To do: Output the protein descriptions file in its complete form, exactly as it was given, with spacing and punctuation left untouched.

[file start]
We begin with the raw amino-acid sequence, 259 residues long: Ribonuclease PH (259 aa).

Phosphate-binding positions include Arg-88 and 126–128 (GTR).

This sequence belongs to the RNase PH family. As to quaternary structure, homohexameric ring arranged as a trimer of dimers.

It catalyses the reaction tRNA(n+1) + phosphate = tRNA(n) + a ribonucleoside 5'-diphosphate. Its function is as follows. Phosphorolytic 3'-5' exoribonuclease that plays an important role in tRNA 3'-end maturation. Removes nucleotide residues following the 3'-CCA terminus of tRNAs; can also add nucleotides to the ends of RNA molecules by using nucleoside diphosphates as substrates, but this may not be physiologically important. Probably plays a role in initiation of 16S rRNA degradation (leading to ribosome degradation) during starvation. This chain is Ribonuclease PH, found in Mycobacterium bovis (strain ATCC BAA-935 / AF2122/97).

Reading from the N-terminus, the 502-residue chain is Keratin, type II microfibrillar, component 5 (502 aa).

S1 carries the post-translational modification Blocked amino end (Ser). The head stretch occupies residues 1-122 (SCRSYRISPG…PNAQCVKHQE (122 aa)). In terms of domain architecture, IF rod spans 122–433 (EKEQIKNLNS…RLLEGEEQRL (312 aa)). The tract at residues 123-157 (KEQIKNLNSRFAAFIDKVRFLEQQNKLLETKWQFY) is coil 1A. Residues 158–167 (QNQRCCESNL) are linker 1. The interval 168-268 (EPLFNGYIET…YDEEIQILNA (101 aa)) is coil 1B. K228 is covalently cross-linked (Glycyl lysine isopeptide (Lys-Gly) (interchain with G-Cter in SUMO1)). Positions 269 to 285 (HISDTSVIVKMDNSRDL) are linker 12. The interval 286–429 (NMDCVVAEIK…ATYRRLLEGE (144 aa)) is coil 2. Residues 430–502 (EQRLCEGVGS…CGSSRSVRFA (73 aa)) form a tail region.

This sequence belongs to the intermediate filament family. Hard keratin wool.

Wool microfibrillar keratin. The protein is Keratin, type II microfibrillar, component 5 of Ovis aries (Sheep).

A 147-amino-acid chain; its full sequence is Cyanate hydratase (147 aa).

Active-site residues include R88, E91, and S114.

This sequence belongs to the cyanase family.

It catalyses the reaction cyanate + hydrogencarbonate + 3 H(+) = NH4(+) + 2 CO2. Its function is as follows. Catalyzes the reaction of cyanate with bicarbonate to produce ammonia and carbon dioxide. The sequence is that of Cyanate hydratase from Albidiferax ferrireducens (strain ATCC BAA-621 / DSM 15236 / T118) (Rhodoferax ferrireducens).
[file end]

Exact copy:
We begin with the raw amino-acid sequence, 259 residues long: Ribonuclease PH (259 aa).

Phosphate-binding positions include Arg-88 and 126–128 (GTR).

This sequence belongs to the RNase PH family. As to quaternary structure, homohexameric ring arranged as a trimer of dimers.

It catalyses the reaction tRNA(n+1) + phosphate = tRNA(n) + a ribonucleoside 5'-diphosphate. Its function is as follows. Phosphorolytic 3'-5' exoribonuclease that plays an important role in tRNA 3'-end maturation. Removes nucleotide residues following the 3'-CCA terminus of tRNAs; can also add nucleotides to the ends of RNA molecules by using nucleoside diphosphates as substrates, but this may not be physiologically important. Probably plays a role in initiation of 16S rRNA degradation (leading to ribosome degradation) during starvation. This chain is Ribonuclease PH, found in Mycobacterium bovis (strain ATCC BAA-935 / AF2122/97).

Reading from the N-terminus, the 502-residue chain is Keratin, type II microfibrillar, component 5 (502 aa).

S1 carries the post-translational modification Blocked amino end (Ser). The head stretch occupies residues 1-122 (SCRSYRISPG…PNAQCVKHQE (122 aa)). In terms of domain architecture, IF rod spans 122–433 (EKEQIKNLNS…RLLEGEEQRL (312 aa)). The tract at residues 123-157 (KEQIKNLNSRFAAFIDKVRFLEQQNKLLETKWQFY) is coil 1A. Residues 158–167 (QNQRCCESNL) are linker 1. The interval 168-268 (EPLFNGYIET…YDEEIQILNA (101 aa)) is coil 1B. K228 is covalently cross-linked (Glycyl lysine isopeptide (Lys-Gly) (interchain with G-Cter in SUMO1)). Positions 269 to 285 (HISDTSVIVKMDNSRDL) are linker 12. The interval 286–429 (NMDCVVAEIK…ATYRRLLEGE (144 aa)) is coil 2. Residues 430–502 (EQRLCEGVGS…CGSSRSVRFA (73 aa)) form a tail region.

This sequence belongs to the intermediate filament family. Hard keratin wool.

Wool microfibrillar keratin. The protein is Keratin, type II microfibrillar, component 5 of Ovis aries (Sheep).

A 147-amino-acid chain; its full sequence is Cyanate hydratase (147 aa).

Active-site residues include R88, E91, and S114.

This sequence belongs to the cyanase family.

It catalyses the reaction cyanate + hydrogencarbonate + 3 H(+) = NH4(+) + 2 CO2. Its function is as follows. Catalyzes the reaction of cyanate with bicarbonate to produce ammonia and carbon dioxide. The sequence is that of Cyanate hydratase from Albidiferax ferrireducens (strain ATCC BAA-621 / DSM 15236 / T118) (Rhodoferax ferrireducens).